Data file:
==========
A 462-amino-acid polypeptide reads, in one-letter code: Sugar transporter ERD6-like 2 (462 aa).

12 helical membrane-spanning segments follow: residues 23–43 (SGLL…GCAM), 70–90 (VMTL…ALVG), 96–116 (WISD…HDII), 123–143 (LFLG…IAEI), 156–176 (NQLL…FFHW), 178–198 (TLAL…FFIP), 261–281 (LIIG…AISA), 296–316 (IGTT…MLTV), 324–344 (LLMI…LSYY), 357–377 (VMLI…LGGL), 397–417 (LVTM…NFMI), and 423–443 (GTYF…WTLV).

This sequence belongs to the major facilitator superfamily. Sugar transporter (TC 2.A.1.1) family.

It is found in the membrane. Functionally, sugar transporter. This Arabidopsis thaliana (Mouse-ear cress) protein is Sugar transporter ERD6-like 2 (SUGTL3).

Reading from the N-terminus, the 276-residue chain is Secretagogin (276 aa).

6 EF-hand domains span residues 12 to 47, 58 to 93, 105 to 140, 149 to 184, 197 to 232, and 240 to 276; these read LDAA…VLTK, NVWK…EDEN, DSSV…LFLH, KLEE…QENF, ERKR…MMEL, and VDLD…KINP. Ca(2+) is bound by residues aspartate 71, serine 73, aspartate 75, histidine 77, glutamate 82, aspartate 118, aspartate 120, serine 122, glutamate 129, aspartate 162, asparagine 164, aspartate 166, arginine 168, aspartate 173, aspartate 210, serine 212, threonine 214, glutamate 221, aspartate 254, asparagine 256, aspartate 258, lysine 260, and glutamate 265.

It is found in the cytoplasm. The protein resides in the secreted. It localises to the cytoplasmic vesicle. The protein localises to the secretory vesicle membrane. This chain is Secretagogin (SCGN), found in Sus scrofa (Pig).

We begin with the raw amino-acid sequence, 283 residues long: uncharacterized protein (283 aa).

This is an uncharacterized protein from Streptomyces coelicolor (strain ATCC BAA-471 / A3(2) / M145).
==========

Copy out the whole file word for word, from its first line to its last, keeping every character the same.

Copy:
A 462-amino-acid polypeptide reads, in one-letter code: Sugar transporter ERD6-like 2 (462 aa).

12 helical membrane-spanning segments follow: residues 23–43 (SGLL…GCAM), 70–90 (VMTL…ALVG), 96–116 (WISD…HDII), 123–143 (LFLG…IAEI), 156–176 (NQLL…FFHW), 178–198 (TLAL…FFIP), 261–281 (LIIG…AISA), 296–316 (IGTT…MLTV), 324–344 (LLMI…LSYY), 357–377 (VMLI…LGGL), 397–417 (LVTM…NFMI), and 423–443 (GTYF…WTLV).

This sequence belongs to the major facilitator superfamily. Sugar transporter (TC 2.A.1.1) family.

It is found in the membrane. Functionally, sugar transporter. This Arabidopsis thaliana (Mouse-ear cress) protein is Sugar transporter ERD6-like 2 (SUGTL3).

Reading from the N-terminus, the 276-residue chain is Secretagogin (276 aa).

6 EF-hand domains span residues 12 to 47, 58 to 93, 105 to 140, 149 to 184, 197 to 232, and 240 to 276; these read LDAA…VLTK, NVWK…EDEN, DSSV…LFLH, KLEE…QENF, ERKR…MMEL, and VDLD…KINP. Ca(2+) is bound by residues aspartate 71, serine 73, aspartate 75, histidine 77, glutamate 82, aspartate 118, aspartate 120, serine 122, glutamate 129, aspartate 162, asparagine 164, aspartate 166, arginine 168, aspartate 173, aspartate 210, serine 212, threonine 214, glutamate 221, aspartate 254, asparagine 256, aspartate 258, lysine 260, and glutamate 265.

It is found in the cytoplasm. The protein resides in the secreted. It localises to the cytoplasmic vesicle. The protein localises to the secretory vesicle membrane. This chain is Secretagogin (SCGN), found in Sus scrofa (Pig).

We begin with the raw amino-acid sequence, 283 residues long: uncharacterized protein (283 aa).

This is an uncharacterized protein from Streptomyces coelicolor (strain ATCC BAA-471 / A3(2) / M145).